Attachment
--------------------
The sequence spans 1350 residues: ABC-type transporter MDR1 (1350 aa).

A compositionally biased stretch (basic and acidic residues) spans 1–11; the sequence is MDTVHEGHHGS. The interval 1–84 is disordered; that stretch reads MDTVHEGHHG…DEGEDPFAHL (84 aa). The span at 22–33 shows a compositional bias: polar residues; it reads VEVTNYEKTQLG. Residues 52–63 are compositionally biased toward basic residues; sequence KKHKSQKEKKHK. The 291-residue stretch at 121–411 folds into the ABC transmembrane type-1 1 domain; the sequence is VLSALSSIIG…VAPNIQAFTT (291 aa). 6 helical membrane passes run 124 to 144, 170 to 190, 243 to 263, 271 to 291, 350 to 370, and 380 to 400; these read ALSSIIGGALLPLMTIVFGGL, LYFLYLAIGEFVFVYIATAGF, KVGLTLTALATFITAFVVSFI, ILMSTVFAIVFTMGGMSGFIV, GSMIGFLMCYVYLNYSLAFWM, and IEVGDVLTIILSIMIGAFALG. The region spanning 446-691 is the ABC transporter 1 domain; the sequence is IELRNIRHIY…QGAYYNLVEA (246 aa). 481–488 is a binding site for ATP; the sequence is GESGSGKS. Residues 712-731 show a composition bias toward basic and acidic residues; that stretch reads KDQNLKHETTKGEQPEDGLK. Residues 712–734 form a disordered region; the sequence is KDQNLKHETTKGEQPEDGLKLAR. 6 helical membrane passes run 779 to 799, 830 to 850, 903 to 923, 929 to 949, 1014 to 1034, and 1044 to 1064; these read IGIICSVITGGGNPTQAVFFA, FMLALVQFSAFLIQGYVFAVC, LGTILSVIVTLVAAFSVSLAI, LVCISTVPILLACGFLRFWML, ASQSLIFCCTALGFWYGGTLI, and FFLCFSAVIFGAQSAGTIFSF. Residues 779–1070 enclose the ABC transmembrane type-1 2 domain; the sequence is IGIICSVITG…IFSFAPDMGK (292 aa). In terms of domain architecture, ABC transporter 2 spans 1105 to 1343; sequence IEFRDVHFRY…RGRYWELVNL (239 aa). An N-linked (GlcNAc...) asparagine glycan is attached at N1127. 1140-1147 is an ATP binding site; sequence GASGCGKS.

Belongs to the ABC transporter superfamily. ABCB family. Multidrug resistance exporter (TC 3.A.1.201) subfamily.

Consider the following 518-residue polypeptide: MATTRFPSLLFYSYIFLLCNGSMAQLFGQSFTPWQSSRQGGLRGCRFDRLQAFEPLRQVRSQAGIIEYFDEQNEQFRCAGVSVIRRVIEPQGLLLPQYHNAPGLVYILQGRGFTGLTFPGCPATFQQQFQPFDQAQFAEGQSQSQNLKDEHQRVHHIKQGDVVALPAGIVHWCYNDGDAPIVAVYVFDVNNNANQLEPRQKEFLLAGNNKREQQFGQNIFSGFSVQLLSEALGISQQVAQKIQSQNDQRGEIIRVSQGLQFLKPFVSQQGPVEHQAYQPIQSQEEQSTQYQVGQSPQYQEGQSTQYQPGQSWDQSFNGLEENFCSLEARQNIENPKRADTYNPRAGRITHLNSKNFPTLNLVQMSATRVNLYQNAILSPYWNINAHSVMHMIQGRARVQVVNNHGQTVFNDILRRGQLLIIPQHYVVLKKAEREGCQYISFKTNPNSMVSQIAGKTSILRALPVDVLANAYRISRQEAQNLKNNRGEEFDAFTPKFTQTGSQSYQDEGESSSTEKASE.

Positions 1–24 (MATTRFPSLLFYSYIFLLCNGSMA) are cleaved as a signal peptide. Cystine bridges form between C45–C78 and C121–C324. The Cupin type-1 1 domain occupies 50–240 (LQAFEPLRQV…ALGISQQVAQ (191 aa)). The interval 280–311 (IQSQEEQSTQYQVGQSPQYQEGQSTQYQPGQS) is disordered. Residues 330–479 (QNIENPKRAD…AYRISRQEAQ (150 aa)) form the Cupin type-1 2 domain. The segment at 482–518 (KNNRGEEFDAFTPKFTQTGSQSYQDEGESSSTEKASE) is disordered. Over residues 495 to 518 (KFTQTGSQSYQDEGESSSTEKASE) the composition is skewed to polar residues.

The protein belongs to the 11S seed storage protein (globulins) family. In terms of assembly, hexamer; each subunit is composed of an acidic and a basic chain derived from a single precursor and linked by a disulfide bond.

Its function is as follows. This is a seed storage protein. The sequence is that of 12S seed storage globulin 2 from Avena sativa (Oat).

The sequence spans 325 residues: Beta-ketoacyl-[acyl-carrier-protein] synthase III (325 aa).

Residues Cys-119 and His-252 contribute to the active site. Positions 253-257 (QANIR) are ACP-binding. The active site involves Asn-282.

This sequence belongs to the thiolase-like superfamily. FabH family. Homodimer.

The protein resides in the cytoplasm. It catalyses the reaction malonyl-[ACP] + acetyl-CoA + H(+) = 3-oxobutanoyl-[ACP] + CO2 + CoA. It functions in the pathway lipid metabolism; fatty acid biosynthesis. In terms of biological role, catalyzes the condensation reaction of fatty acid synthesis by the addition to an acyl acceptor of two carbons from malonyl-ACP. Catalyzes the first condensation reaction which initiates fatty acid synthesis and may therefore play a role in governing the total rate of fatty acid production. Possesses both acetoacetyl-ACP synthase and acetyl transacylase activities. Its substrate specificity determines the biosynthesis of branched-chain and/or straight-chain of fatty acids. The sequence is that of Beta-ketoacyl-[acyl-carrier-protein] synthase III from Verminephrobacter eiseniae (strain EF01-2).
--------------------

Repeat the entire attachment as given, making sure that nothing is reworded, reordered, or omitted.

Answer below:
The sequence spans 1350 residues: ABC-type transporter MDR1 (1350 aa).

A compositionally biased stretch (basic and acidic residues) spans 1–11; the sequence is MDTVHEGHHGS. The interval 1–84 is disordered; that stretch reads MDTVHEGHHG…DEGEDPFAHL (84 aa). The span at 22–33 shows a compositional bias: polar residues; it reads VEVTNYEKTQLG. Residues 52–63 are compositionally biased toward basic residues; sequence KKHKSQKEKKHK. The 291-residue stretch at 121–411 folds into the ABC transmembrane type-1 1 domain; the sequence is VLSALSSIIG…VAPNIQAFTT (291 aa). 6 helical membrane passes run 124 to 144, 170 to 190, 243 to 263, 271 to 291, 350 to 370, and 380 to 400; these read ALSSIIGGALLPLMTIVFGGL, LYFLYLAIGEFVFVYIATAGF, KVGLTLTALATFITAFVVSFI, ILMSTVFAIVFTMGGMSGFIV, GSMIGFLMCYVYLNYSLAFWM, and IEVGDVLTIILSIMIGAFALG. The region spanning 446-691 is the ABC transporter 1 domain; the sequence is IELRNIRHIY…QGAYYNLVEA (246 aa). 481–488 is a binding site for ATP; the sequence is GESGSGKS. Residues 712-731 show a composition bias toward basic and acidic residues; that stretch reads KDQNLKHETTKGEQPEDGLK. Residues 712–734 form a disordered region; the sequence is KDQNLKHETTKGEQPEDGLKLAR. 6 helical membrane passes run 779 to 799, 830 to 850, 903 to 923, 929 to 949, 1014 to 1034, and 1044 to 1064; these read IGIICSVITGGGNPTQAVFFA, FMLALVQFSAFLIQGYVFAVC, LGTILSVIVTLVAAFSVSLAI, LVCISTVPILLACGFLRFWML, ASQSLIFCCTALGFWYGGTLI, and FFLCFSAVIFGAQSAGTIFSF. Residues 779–1070 enclose the ABC transmembrane type-1 2 domain; the sequence is IGIICSVITG…IFSFAPDMGK (292 aa). In terms of domain architecture, ABC transporter 2 spans 1105 to 1343; sequence IEFRDVHFRY…RGRYWELVNL (239 aa). An N-linked (GlcNAc...) asparagine glycan is attached at N1127. 1140-1147 is an ATP binding site; sequence GASGCGKS.

Belongs to the ABC transporter superfamily. ABCB family. Multidrug resistance exporter (TC 3.A.1.201) subfamily.

Consider the following 518-residue polypeptide: MATTRFPSLLFYSYIFLLCNGSMAQLFGQSFTPWQSSRQGGLRGCRFDRLQAFEPLRQVRSQAGIIEYFDEQNEQFRCAGVSVIRRVIEPQGLLLPQYHNAPGLVYILQGRGFTGLTFPGCPATFQQQFQPFDQAQFAEGQSQSQNLKDEHQRVHHIKQGDVVALPAGIVHWCYNDGDAPIVAVYVFDVNNNANQLEPRQKEFLLAGNNKREQQFGQNIFSGFSVQLLSEALGISQQVAQKIQSQNDQRGEIIRVSQGLQFLKPFVSQQGPVEHQAYQPIQSQEEQSTQYQVGQSPQYQEGQSTQYQPGQSWDQSFNGLEENFCSLEARQNIENPKRADTYNPRAGRITHLNSKNFPTLNLVQMSATRVNLYQNAILSPYWNINAHSVMHMIQGRARVQVVNNHGQTVFNDILRRGQLLIIPQHYVVLKKAEREGCQYISFKTNPNSMVSQIAGKTSILRALPVDVLANAYRISRQEAQNLKNNRGEEFDAFTPKFTQTGSQSYQDEGESSSTEKASE.

Positions 1–24 (MATTRFPSLLFYSYIFLLCNGSMA) are cleaved as a signal peptide. Cystine bridges form between C45–C78 and C121–C324. The Cupin type-1 1 domain occupies 50–240 (LQAFEPLRQV…ALGISQQVAQ (191 aa)). The interval 280–311 (IQSQEEQSTQYQVGQSPQYQEGQSTQYQPGQS) is disordered. Residues 330–479 (QNIENPKRAD…AYRISRQEAQ (150 aa)) form the Cupin type-1 2 domain. The segment at 482–518 (KNNRGEEFDAFTPKFTQTGSQSYQDEGESSSTEKASE) is disordered. Over residues 495 to 518 (KFTQTGSQSYQDEGESSSTEKASE) the composition is skewed to polar residues.

The protein belongs to the 11S seed storage protein (globulins) family. In terms of assembly, hexamer; each subunit is composed of an acidic and a basic chain derived from a single precursor and linked by a disulfide bond.

Its function is as follows. This is a seed storage protein. The sequence is that of 12S seed storage globulin 2 from Avena sativa (Oat).

The sequence spans 325 residues: Beta-ketoacyl-[acyl-carrier-protein] synthase III (325 aa).

Residues Cys-119 and His-252 contribute to the active site. Positions 253-257 (QANIR) are ACP-binding. The active site involves Asn-282.

This sequence belongs to the thiolase-like superfamily. FabH family. Homodimer.

The protein resides in the cytoplasm. It catalyses the reaction malonyl-[ACP] + acetyl-CoA + H(+) = 3-oxobutanoyl-[ACP] + CO2 + CoA. It functions in the pathway lipid metabolism; fatty acid biosynthesis. In terms of biological role, catalyzes the condensation reaction of fatty acid synthesis by the addition to an acyl acceptor of two carbons from malonyl-ACP. Catalyzes the first condensation reaction which initiates fatty acid synthesis and may therefore play a role in governing the total rate of fatty acid production. Possesses both acetoacetyl-ACP synthase and acetyl transacylase activities. Its substrate specificity determines the biosynthesis of branched-chain and/or straight-chain of fatty acids. The sequence is that of Beta-ketoacyl-[acyl-carrier-protein] synthase III from Verminephrobacter eiseniae (strain EF01-2).